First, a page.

A US trade group is asking the payment-card industry to delay the October EMV transition plan that will leave the retail food stores and pharmacies it represents liable for fraudulent transactions if they are unable to meet the deadline.
Last week, the Food Marketing Institute sent a letter to Visa, MasterCard, American Express and Discover Financial Services, arguing that even with the best will in the world, merchants won’t be ready to meet the October deadline that will shift liability for card fraud from issuing banks to merchants if they continue to take mag-stripe cards.
The group asked that the deadline be pushed back to 2016.
“Regardless of how strong the commitment or how many dollars invested, the reality is that the system will not be ready to meet the card networks’ arbitrarily-set mandate for the liability shift in October 2015,” Leslie Sarasin, president and chief executive of the Food Marketing Institute wrote.
The US is one of the last countries to transfer from mag-stripe cards, which hold static information about card holders and can be easily duplicated if a retailer’s systems are breached. The call for a transition to EMV followed several high-profile breaches of retailers in 2013 and 2014.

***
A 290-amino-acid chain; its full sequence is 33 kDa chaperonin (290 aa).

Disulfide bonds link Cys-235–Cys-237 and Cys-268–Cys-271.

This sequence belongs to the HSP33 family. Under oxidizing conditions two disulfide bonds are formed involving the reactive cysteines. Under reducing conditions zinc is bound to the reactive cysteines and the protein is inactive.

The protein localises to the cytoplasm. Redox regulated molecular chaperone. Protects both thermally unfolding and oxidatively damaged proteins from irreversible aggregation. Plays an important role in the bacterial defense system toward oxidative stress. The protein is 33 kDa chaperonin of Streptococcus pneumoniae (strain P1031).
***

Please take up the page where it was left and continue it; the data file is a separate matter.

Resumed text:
Along with headline-grabbing breaches at Target and Home Depot, regional grocer Supervalu was also hit by hackers in 2014.
However merchants must cover the cost of updating their equipment, and are facing a 16-week delay for delivery of EMV-enabled card readers, the letter said. The group of American retailers also fears that the introduction of chip cards will cause larger checkout queues during the run up to the holiday season.
Chip cards have been used in Europe, Asia and Canada for years.
Representatives of MasterCard and American Express said they have no plans to change the date, the Wall Street Journal reported. Visa and Discover representatives could not be reached for comment.
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